Cool new trend: everybody is launching online photo editors. The cool startups specializing in online image manipulation, storage, enhancement, conversion etc. are reaching astronomous numbers.
In a few weeks time, Adobe will be entering the arena with an online version of Photoshop Elements. Expect an interesting struggle, with – for us users – a very interesting outcome! Let the bidding of the features begin!
Here’s a quick comparison of my favourite online photo editors:
tagline: edit photos the easy way, online in your browser
- Slick interface. As web 2.0 as they get. Feels fresh and sexy!
- Picasa-inspired tool set (autofixes and such)
- Very nice integration with the PC environment (firefox extension, widgets)
- Cool Flickr browser. Save into Flickr at the end as a new copy, of replacement of the original pic
- Loads of cheesy clipart, there to entice you into ruining your photos
- Pricing structure: Piknik Premium costs 24$ a year, and will get you “a huge library of new fonts and shapes (over 200 and added to all the time), touch up tools, and 20 more gorgeous effects and frames.“. A dumb policy if you ask me, as positions on the field are now being taken.
- If you opt for the free version, the interface constantly reminds you of the “cool” things you could be doing had you opted for the Premium product.
- You can’t work on more than one image at once
tagline: sports the most powerful toolset of any online photo editor.
- Amazing number of tools indeed: effects, distortions, beautify, cut-outs, morphing …
- Does layers
- You can work on multiple pictures at the same time
- They have a good API, meaning you could see Fotoflexer popping up everywhere where a photo is near. E.g. It would be relatively simple to build it into a WordPress plugin, that would let you do photo-uploading and manipulation right from within the admin interface of this (or any other WordPress-powered) blog.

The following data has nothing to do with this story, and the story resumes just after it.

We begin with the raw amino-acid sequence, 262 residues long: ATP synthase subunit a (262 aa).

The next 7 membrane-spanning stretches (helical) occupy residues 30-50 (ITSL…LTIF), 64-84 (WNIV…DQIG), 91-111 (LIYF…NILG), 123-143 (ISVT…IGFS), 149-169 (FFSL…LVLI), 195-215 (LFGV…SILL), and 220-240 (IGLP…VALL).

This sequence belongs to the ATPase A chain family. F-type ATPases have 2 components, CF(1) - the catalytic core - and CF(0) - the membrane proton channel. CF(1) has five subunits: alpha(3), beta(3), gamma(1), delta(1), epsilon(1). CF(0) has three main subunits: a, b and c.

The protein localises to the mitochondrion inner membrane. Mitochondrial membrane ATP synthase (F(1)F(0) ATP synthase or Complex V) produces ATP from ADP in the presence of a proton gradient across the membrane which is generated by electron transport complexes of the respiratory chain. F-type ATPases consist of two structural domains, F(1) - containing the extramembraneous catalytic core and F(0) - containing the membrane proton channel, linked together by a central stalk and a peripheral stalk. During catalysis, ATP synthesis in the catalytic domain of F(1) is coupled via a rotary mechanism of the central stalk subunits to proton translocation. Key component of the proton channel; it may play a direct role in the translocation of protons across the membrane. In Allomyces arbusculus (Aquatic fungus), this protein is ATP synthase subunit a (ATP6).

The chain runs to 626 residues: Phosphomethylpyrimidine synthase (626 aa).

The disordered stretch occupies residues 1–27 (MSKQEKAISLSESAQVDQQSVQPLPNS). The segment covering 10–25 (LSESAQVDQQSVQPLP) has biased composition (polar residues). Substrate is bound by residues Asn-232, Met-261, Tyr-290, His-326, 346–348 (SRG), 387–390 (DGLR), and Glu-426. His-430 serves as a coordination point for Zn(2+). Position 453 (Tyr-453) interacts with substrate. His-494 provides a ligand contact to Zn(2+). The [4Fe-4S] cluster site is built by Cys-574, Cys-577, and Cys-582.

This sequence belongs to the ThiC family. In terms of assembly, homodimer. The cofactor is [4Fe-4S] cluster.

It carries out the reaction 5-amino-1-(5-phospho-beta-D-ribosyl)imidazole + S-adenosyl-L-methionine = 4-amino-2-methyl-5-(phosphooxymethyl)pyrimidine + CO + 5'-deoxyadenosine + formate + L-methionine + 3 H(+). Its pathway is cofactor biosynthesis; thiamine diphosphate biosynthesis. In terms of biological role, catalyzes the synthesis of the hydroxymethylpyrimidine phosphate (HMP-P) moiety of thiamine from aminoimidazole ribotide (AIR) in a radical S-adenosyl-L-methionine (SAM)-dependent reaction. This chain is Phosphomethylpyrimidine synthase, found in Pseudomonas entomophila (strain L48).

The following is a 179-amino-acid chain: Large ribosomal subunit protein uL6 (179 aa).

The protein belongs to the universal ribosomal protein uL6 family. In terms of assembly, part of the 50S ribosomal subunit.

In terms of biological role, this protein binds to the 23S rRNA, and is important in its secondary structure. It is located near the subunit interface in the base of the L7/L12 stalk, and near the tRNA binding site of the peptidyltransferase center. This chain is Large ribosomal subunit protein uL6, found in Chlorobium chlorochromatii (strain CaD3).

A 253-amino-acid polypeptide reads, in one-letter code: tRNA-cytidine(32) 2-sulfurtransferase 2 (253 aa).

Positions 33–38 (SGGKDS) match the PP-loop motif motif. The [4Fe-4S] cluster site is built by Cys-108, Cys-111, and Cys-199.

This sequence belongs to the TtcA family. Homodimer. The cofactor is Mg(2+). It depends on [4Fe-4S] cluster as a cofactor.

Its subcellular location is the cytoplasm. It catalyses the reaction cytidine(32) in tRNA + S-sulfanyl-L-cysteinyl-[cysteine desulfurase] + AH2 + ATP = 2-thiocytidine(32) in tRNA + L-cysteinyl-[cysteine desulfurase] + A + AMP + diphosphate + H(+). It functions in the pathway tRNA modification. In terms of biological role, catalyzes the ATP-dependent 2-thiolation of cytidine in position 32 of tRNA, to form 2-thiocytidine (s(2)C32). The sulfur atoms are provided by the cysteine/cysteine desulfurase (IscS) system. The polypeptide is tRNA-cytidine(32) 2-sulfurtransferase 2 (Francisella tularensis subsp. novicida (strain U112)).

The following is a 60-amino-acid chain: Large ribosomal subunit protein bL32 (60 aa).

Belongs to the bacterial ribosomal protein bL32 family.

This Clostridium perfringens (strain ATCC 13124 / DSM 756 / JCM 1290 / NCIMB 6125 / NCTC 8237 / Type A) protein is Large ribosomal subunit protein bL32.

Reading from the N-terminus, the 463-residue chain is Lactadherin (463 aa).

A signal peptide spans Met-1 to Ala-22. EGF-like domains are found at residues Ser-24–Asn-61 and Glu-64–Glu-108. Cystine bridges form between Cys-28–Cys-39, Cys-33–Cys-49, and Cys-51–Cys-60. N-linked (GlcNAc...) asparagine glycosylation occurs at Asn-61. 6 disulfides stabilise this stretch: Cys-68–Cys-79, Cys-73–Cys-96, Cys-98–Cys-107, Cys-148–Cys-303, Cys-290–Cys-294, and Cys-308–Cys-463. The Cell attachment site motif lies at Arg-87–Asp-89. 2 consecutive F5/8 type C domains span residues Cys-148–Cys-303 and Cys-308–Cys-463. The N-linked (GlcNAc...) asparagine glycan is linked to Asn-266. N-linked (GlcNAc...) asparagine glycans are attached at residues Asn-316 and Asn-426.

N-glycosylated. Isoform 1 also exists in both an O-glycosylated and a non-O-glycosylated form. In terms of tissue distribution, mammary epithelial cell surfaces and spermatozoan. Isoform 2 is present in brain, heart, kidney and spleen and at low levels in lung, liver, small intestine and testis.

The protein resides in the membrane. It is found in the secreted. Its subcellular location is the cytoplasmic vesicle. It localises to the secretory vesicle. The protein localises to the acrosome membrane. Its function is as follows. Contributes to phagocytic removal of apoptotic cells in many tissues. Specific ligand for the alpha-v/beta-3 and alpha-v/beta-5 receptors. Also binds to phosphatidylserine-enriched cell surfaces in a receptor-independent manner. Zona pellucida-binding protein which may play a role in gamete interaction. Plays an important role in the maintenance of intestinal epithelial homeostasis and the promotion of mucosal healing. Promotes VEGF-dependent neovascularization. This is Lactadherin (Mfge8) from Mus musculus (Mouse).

- The cut-out could do with a better interface
- No precision tools
- I sometimes had errors when uploading an image
- Morphing or any of the advanced effect takes a loooooooot of time. And locked up my browser in the meantime. What’s up with that? Weren’t online services about the processes being on the server and so?
tagline: “Splashup, formerly Fauxto, is a powerful editing tool and photo manager. With all the features professionals use and novices want, it’s easy to use, works in real-time and allows you to edit many images at once. Splashup runs in all browsers, integrates seamlessly with top photosharing sites, and even has its own file format so you can save your work in progress.”
- Familiar interface (they mimicked a pc program – not to name Photoshop): you know where to look for what right away
- Best layers implementation of the lot
- Brushes, delete etc… lack precision
- Opening from Flickr, Picasa etc… requires an account at Splashup
- Slow opening of local pictures
- The interface feels familiar right away, but also a little bit clumsy (they can’t match speed, responsiveness of a local program yet)
- Capturing from webcam failed (looked for DV video)
These are the three best I’ve found so far.
Other sites just behind these are
- Phixr (clumsy interface, cluttered with ads),
- Snipshot (lacking a bit in functionality, but opens RAW – paying customers only, opens PDF …) and
- Wiredness (Ajax instead of Flex makes for a less polished interface and more roundtrips to the server, but they offer a good mix of image enhancement tools).
A special mention goes to Vectormagic: this site allows you to “trace” uploaded images, rendering them in a resolution-independent vector format. Insanely useful for logo’s etc, but still a little bit rough around the edges.
Just try them out. It’s amazing what progress is being made in this field. The days of installed software are indeed numbered, if you see what amazing user experience can be accomplished in these ajax-ified or “built in Flex”-interfaces. Mind you, all these softwares are in their version 1.0 (or even better for a web 2.0-company, in their eternal beta), so they might become a lot less elegant if the bloaters, ad-sellers and excess-functionality seekers lay their greasy hands on these elegant and simple solutions.
Adobe recently pretty much ruled the universe of photo editing on its own (GIMP notwithstanding), with the flagship Adobe Photoshop (and family). Since the price of that is quite steep (or because a .torrent with a reliable crack can be too hard too find), there also was a market for a simplified version of it: “Photoshop Elements”. But that is being surpassed by all kinds of cool online offerings now.
It’ll be interesting to see if Adobe can get a product online, that has enough features to compete with the dozens of online competitors, and yet has few enough features not to cannibalize on its own products.